At UFC 172: Jones vs. Teixeira in Baltimore this last Saturday, Jon “Bones” Jones handed lightweight title challenger Glover Teixeira his first loss in more than nine years, walloping him from pillar to post in a brutally brilliant reminder of why he now sits atop the pound-for-pound rankings. Just eight days earlier, Fabricio Werdum quashed all talk about Travis Browne posing a legitimate threat to the heavyweight title when he absolutely embarrassed him in their five-round #1-contender elimination main event.
We’re just a couple days away from entering the second third of the year, so what better time is there to glance over the title picture in each weight division and analyze every #1 contender’s chances against their respective champions?
Women’s Bantamweight (135 lb.) Division:
Champion: “Rowdy” Ronda Rousey [9-0]
Challenger: Alexis “Ally-Gator” Davis [16-5]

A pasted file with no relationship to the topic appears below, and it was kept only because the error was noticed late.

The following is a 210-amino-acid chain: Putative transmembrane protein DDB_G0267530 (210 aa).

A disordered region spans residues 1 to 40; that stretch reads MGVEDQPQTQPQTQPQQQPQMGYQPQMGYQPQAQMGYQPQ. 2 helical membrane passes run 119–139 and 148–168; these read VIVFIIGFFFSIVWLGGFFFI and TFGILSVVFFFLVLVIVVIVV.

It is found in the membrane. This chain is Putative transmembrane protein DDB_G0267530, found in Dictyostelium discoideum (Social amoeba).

The weight division UFC president Dana White and company essentially created for current champion Ronda Rousey has experienced some tough times in the injury department. First, #1 contender Cat Zingano had to pull out of her title fight with Rousey when she shredded her knee in practice, ceding both her shot at the gold and the coaching gig on The Ultimate Fighter that came along with it to Meisha “Cupcake” Tate, a fighter who she’d just beaten. That season’s winner, Julianna “The Venezuelan Vixen” Peña (who came out of the show appearing to be on the fast track to the top herself) suffered an even worse injury and has been sidelined indefinitely.